Banking and the FED: Is it still 2009?

While the Great Recession decimated fortunes and ruined the global economy, many believe that the road to recovery is complete. With unemployment rates below 5% and the FED preparing to raise rates, the market should act accordingly, right?

To some extent, it has. The Dow Jones Industrial Average is trading close to 18,000, and overall, the global markets have reacted similarly. Financial stocks have multiplied since their collapse in ’08-’09, and lending, particularly mortgaging, has resurrected. But not enough.

Companies such as BAC  and C have miles to go on the road to recovery from a stock price perspective. Bank of America reached an all-time high of nearly $55 in 2006; economic conditions are evolving to facilitate such pricing in the next decade. A meager $13 per share, this stock is a screaming buy. Sure, nobody likes Brian Moynihan or anything about the corporate structure of a massive bank like BofA, but it is worth more than a quarter of its previous all-time high.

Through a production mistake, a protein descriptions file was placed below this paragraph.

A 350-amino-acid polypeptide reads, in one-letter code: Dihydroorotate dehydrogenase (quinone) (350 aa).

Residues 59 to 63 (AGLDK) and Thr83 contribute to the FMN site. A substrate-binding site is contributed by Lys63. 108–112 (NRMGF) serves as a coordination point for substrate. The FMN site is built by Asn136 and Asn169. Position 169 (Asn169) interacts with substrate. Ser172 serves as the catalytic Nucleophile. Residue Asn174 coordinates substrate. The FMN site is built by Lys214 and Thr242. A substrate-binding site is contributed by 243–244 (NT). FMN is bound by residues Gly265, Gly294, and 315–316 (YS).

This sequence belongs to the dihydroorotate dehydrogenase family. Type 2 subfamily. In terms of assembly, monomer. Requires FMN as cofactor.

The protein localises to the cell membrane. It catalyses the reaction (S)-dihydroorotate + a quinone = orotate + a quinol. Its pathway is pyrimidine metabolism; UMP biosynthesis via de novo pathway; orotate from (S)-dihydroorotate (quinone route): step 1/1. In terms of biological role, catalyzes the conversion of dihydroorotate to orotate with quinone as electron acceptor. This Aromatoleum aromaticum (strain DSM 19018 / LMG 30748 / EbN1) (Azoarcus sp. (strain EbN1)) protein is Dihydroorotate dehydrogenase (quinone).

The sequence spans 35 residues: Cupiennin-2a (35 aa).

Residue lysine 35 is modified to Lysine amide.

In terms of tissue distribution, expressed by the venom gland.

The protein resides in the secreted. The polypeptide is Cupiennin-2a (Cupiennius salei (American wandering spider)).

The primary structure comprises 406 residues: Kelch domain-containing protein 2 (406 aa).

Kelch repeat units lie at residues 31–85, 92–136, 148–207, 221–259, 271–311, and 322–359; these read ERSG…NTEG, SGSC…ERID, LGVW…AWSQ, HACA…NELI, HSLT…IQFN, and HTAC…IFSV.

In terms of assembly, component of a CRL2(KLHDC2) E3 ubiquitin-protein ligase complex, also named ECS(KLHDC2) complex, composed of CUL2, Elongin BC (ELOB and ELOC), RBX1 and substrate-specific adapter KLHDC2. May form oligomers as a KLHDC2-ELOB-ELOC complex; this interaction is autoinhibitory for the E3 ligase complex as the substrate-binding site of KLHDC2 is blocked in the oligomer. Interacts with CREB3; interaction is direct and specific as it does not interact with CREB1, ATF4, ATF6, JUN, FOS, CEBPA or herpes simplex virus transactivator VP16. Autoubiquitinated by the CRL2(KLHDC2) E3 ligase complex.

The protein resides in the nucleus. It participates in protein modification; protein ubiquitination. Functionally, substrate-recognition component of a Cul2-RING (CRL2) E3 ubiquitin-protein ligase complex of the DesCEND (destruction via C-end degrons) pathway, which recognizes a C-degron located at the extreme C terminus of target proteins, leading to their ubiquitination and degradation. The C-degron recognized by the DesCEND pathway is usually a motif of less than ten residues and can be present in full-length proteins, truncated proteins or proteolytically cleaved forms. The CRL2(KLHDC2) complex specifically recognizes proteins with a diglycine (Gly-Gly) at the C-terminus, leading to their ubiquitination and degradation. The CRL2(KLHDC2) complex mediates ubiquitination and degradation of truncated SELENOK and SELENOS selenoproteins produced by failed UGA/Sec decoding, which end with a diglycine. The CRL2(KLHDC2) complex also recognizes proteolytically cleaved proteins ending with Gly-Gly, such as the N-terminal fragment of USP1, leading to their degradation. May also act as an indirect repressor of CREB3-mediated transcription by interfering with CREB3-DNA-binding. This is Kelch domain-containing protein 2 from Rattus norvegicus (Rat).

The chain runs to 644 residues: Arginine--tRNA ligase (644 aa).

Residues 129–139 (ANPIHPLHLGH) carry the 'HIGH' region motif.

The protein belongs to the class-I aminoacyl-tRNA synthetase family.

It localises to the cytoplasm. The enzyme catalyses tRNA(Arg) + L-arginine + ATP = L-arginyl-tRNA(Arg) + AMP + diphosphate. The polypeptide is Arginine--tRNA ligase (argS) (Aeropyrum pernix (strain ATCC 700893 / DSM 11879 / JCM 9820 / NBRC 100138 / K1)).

This positive outlook is dependent on the FED raising rates in the coming quarters. At the most fundamental level, banks do best when they can charge interest on loans. As rates are expected to increase soon, this should facilitate growth in the banking industry.

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